By LAUREN GENTILE
Capital News Service
LANSING –Federal regulations to keep medically impaired commercial drivers off the road are not fully effective, according to a recent study by the U.S. Government Accountability Office (GAO).
The GAO study uncovered 204 epileptic drivers after matching medical files with Social Security Administration disability files. ”Thirty-one of these drivers were involved in accidents, demonstrating a threat to public safety,” it reported.
The GAO did not break down the statistics by state.
Commercial drivers, such as those who operate buses and semi-trucks, are required to undergo regular medical exams, said Walter Heinritzi, executive director of the Michigan Trucking Association and a member of the Truck Safety Commission
“All truck drivers must pass a physical and each of their records must be kept on file with the driver or the motor carrier,” he said.
In the case of the 31 epilepsy accidents cited by the GAO, state agencies were unable to provide medical certifications for 23 drivers.
Matt Valenta, GAO assistant director of forensic audits and special investigations, said, “The states are now required to electronically store certificates for new and renewing applicants to keep their medical records and certifications electronically filed.”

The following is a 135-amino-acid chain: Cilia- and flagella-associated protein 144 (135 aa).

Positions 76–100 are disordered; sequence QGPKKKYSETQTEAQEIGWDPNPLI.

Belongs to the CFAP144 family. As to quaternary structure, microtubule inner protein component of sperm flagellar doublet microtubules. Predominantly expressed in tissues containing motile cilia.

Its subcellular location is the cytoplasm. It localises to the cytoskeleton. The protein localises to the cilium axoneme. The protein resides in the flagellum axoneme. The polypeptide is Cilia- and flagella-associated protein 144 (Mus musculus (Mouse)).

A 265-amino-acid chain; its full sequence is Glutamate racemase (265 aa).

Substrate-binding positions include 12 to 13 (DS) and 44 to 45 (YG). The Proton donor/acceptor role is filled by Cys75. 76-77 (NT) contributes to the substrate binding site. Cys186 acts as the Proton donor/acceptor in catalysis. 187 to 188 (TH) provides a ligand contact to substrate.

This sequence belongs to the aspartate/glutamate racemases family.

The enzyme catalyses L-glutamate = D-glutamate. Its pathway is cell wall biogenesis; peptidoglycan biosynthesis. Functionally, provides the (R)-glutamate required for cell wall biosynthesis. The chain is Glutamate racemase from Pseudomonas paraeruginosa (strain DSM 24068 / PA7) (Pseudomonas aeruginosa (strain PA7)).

The latest study followed up on a 2008 GAO report, and it was prepared at the request of a U.S. Senate committee.
“The report is to make sure highway safety with commercial drivers is on the right track,” Valenta said.
Secretary of State communications manager Fred Woodhams said Michigan’s commercial driver’s license laws are similar to federal ones.
Commercial drivers with a history of epilepsy must prove they have not had an episode within 12 months. Meanwhile, drivers with a normal license must prove they haven’t had an epileptic episode within six months, said Woodham.
The GAO study said state and federal roadside-inspection programs are in place to identify impaired operators and perform other safety checks.
“It just comes down to safety,” said the Trucking Association’s Heinritzi.
“It just comes down to safety. We, as in the truck drivers, have to be as safe as possible. Our customers want their goods on time and we work hard to make sure we get them there on time and in one piece safely,” he said.
By LAUREN GENTILE